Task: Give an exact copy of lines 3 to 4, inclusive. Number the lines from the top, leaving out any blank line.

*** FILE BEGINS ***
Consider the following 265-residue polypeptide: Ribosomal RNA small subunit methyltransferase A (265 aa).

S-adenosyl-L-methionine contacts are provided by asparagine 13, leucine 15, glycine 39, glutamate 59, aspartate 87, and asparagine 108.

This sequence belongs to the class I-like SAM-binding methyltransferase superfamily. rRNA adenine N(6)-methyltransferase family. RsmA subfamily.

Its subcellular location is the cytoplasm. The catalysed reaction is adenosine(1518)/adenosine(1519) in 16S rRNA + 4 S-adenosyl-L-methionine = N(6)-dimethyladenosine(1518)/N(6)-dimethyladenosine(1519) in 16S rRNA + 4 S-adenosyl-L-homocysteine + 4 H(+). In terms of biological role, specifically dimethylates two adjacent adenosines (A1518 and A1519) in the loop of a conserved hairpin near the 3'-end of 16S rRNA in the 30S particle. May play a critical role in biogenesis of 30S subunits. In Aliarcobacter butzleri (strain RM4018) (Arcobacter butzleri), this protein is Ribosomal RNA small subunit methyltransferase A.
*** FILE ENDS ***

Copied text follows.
This sequence belongs to the class I-like SAM-binding methyltransferase superfamily. rRNA adenine N(6)-methyltransferase family. RsmA subfamily.

Its subcellular location is the cytoplasm. The catalysed reaction is adenosine(1518)/adenosine(1519) in 16S rRNA + 4 S-adenosyl-L-methionine = N(6)-dimethyladenosine(1518)/N(6)-dimethyladenosine(1519) in 16S rRNA + 4 S-adenosyl-L-homocysteine + 4 H(+). In terms of biological role, specifically dimethylates two adjacent adenosines (A1518 and A1519) in the loop of a conserved hairpin near the 3'-end of 16S rRNA in the 30S particle. May play a critical role in biogenesis of 30S subunits. In Aliarcobacter butzleri (strain RM4018) (Arcobacter butzleri), this protein is Ribosomal RNA small subunit methyltransferase A.